Medicines released into the environment may be a risk to living species in the long term. Jeanne Garric’s ecotoxicology team at Cemagref Lyon has shown that certain molecules disrupt reproduction, embryo development and growth of representative organisms in aquatic environments. Toxicity tests have been conducted in the laboratory on Daphnia, Rotifera and zebra fish under standard protocols. Active pharmaceuticals ingredients (APIs) concentrations in the environment however are found to be 1000 to 100,000 times too low to cause acute toxicity.
Cemagref scientists have tested a dozen of the most widely used APIs in France and Europe, covering a wide spectrum of molecular diversity. The research was carried out as part of the European Rempharmawater research programme and French Enimed programme under the PNETOX national ecotoxicology programme funded by the environment ministry.
In France and Europe as a whole, most drugs swallowed end up in rivers after passing through a wastewater treatment station. Any drug not entirely broken down will reach surface waters. For this reason degradability and biodegradability in STP and receiving ecosystem is one of the important key parameters to understand for the risk assessment of such APIs.. But even in small amounts, a drug, may have toxic effects. Very low concentrations of the some b-blockers, in surface waters may affect invertebrate reproduction.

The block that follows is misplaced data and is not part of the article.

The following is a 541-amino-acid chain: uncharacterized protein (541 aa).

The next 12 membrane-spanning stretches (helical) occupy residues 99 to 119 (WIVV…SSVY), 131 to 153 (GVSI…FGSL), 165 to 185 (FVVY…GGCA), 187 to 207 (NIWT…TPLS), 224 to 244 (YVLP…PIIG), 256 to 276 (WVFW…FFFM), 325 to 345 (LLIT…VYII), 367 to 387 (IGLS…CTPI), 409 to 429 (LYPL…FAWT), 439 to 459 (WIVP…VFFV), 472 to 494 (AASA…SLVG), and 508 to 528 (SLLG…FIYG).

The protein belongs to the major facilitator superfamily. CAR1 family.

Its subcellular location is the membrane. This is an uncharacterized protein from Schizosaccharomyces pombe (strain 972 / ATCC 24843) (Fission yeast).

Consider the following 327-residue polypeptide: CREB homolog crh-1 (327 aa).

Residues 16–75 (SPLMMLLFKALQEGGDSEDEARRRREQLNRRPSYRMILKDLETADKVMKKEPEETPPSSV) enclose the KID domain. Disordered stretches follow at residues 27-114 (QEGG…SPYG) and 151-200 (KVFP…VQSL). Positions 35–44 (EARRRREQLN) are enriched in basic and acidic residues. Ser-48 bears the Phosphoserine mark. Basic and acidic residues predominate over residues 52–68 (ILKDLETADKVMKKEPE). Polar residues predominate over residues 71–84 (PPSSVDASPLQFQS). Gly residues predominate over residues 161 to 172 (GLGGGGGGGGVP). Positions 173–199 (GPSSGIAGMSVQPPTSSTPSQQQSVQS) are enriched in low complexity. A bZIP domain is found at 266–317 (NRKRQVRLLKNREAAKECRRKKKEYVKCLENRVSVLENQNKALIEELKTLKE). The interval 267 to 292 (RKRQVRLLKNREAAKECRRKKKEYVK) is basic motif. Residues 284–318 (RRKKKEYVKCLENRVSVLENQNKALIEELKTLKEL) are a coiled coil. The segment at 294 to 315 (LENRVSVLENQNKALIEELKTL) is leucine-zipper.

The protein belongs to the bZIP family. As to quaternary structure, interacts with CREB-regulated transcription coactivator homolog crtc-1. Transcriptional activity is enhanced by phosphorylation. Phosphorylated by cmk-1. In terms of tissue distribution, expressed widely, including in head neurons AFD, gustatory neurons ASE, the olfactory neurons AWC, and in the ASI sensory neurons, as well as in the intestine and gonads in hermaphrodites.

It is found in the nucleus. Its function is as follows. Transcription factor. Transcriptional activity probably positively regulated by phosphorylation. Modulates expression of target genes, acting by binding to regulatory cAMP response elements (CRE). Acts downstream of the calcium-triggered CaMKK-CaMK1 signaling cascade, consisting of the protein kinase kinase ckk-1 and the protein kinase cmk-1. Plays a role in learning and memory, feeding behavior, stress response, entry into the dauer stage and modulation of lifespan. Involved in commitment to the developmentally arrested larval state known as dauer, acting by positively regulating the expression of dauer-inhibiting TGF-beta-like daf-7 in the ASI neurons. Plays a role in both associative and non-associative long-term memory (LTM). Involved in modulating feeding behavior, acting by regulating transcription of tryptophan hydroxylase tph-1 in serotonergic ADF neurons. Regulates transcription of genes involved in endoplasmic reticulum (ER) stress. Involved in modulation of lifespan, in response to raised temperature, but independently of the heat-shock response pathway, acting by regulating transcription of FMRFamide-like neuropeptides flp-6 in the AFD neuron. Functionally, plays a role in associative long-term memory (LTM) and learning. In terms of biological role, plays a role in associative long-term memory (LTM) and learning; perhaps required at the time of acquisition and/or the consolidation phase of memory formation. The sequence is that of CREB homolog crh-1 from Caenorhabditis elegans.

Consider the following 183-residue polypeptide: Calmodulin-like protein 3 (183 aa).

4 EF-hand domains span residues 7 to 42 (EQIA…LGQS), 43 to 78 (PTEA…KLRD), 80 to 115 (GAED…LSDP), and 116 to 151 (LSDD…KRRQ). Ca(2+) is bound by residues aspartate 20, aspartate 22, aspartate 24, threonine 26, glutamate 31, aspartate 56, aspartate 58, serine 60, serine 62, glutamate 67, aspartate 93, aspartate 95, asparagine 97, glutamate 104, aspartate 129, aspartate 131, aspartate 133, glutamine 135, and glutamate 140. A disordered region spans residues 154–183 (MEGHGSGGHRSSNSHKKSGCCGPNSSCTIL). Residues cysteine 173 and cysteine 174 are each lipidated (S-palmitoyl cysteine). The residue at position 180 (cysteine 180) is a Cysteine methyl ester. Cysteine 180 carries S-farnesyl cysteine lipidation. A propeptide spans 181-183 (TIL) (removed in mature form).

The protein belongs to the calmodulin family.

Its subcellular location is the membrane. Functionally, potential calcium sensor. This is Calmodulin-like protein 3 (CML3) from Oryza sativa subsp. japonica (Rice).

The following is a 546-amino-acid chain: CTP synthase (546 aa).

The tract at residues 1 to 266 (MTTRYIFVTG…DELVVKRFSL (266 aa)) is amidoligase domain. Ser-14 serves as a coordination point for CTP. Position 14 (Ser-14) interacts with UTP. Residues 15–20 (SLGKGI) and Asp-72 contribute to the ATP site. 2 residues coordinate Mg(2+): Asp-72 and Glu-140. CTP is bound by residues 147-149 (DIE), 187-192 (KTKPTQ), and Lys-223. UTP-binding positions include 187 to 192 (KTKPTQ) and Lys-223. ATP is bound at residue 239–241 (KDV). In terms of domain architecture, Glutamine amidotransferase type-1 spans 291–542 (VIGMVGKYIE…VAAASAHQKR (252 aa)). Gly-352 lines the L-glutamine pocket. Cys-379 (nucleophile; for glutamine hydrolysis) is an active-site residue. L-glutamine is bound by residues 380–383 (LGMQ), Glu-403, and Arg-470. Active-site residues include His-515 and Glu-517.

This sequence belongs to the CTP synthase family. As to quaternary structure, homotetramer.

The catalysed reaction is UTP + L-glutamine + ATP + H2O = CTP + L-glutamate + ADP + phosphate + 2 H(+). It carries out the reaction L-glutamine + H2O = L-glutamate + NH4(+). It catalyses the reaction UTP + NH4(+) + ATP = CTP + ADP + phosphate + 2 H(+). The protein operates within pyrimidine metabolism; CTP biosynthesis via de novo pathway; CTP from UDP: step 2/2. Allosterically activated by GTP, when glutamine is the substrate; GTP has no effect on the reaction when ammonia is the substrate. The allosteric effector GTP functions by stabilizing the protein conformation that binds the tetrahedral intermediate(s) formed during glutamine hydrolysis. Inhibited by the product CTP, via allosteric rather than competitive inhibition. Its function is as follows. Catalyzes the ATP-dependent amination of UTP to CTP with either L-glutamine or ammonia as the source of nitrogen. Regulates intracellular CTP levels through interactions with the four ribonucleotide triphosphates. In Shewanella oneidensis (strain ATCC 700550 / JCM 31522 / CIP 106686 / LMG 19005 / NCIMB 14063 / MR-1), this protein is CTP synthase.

Jeanne Garric | alfa
Value from wastewater
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A study led by scientists of the Max Planck Institute for the Structure and Dynamics of Matter (MPSD) at the Center for Free-Electron Laser Science in Hamburg presents evidence of the coexistence of superconductivity and “charge-density-waves” in compounds of the poorly-studied family of bismuthates. This observation opens up new perspectives for a deeper understanding of the phenomenon of high-temperature superconductivity, a topic which is at the core of condensed matter research since more than 30 years. The paper by Nicoletti et al has been published in the PNAS.
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